2023 was officially the hottest year ever recorded, according to EU scientists

The Copernicus Climate Change Service (C3S) of the European Union has officially announced that 2023 has now become the hottest year on record, likely surpassing temperatures observed over the past 100,000 years.

Director Carlo Buontempo from C3S has confirmed this alarming data, spanning back to 1850. The findings reveal that the global average temperature in 2023 was 1.48 degrees Celsius higher than the pre-industrial period (1850-1900).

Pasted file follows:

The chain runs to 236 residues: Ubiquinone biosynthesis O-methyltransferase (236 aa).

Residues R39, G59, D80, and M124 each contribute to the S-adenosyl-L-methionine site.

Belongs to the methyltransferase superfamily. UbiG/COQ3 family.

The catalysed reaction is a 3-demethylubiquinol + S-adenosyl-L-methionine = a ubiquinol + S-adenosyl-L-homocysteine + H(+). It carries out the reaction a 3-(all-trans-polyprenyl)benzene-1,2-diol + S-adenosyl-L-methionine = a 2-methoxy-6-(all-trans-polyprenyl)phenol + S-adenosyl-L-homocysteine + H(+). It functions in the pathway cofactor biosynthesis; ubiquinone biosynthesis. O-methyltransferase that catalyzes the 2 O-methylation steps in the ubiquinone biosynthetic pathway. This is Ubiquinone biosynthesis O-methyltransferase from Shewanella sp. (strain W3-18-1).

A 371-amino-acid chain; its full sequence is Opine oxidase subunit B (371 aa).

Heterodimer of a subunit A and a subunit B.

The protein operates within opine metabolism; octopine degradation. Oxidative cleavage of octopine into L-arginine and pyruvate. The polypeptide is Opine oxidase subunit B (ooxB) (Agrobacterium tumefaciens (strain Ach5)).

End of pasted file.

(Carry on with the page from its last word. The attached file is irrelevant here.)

Despite the objectives outlined in the 2015 Paris Agreement, aiming to restrict global warming to 1.5 degrees Celsius, 2023 experienced temperatures surpassing this limit on almost half of the days, triggering substantial concerns.

Moreover, in contradiction to climate targets, carbon dioxide (CO2) emissions reached unprecedented levels in 2023. This marked the highest concentration of CO2 and the initial year where every day exceeded 1 degree Celsius hotter than the pre-industrial era, underscoring the urgency of addressing climate change issues.

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